As you can see based on the screenshots, conservative runs well below max frequency but both schedutil and ondemand stay at almost max level.
My concern is, given the lightweight programs I am running, should they always stay at almost max levels with ondemand or schedutil governor? Or is conservative not enough for the programs I am running?
My guess is, that the cpu script itself will raise the CPU frequency earlier when it’s used with the ondemand and schedutil governor. As it says in the perfomance options, the conservative governor will scale much slower, the clock speed will stay longer at the minimum until it’s clocking up.
You would need to log the cpu clocks over time, to be sure it’s always that high.
I know that RPi-monitor can do this, but of course this monitoring will also use some CPU time, so you will never have a fully objective result, I guess, but it’s worth a try.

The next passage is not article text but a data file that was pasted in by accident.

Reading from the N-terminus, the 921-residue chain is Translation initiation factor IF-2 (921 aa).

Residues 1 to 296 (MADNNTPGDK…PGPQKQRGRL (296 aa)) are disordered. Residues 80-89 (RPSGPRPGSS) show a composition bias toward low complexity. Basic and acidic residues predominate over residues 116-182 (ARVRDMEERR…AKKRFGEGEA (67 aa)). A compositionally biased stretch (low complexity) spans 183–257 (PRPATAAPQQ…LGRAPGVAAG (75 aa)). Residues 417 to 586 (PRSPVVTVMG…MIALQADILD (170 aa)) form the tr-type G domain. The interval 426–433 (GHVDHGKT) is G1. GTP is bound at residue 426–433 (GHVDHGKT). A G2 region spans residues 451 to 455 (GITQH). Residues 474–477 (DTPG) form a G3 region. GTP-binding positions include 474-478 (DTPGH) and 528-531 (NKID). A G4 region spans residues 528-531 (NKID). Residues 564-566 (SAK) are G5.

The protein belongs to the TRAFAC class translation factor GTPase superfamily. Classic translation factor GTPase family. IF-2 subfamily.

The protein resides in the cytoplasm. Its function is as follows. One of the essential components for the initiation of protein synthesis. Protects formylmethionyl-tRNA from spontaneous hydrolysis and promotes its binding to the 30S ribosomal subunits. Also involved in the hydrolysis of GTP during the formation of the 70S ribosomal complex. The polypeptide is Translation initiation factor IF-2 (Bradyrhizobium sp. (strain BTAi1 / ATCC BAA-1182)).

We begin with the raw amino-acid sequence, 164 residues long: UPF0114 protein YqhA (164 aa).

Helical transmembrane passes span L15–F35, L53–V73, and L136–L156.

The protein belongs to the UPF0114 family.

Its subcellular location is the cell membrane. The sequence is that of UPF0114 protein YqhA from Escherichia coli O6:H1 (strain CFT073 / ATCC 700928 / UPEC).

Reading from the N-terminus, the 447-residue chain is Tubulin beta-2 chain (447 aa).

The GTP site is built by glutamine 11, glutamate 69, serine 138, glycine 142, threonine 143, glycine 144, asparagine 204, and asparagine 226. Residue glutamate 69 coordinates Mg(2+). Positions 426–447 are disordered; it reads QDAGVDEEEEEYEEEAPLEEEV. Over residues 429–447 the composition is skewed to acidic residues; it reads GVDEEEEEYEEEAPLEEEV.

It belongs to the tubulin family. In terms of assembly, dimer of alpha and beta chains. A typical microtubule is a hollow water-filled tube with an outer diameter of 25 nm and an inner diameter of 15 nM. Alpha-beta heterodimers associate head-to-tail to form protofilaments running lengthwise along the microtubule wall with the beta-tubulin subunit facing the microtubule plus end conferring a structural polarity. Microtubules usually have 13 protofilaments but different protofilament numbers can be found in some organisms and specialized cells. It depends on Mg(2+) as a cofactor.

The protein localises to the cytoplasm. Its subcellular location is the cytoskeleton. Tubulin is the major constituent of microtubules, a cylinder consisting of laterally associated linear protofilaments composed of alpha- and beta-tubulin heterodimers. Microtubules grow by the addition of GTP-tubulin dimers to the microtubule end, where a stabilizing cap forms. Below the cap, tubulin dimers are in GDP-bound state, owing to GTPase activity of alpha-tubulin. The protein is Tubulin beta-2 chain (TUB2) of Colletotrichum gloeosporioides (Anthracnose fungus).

You could also create a script which is logging the output of the command sudo cat /sys/devices/system/cpu/cpu0/cpufreq/cpuinfo_cur_freq permanently to a file (On your device this command may vary), but this method will also need some CPU time and can result in a raise of the CPU clock speed.
Indeed the cpu command itself may be responsible for the load.
ondemand is meant to immediately max CPU frequencies when a certain load has been reached, 50% by default on DietPi. 50% can be reached quite quickly on 408 MHz. This inefficient behaviour is the reason why schedutil is the default on DietPi, the modern succesor.
schedutil uses information from the CPU scheduler itself, that way skipping a dedicated governor layer, to dynamically adjust CPU frequency, using all available pstates instead of just min and max. So you see those various different frequencies each core.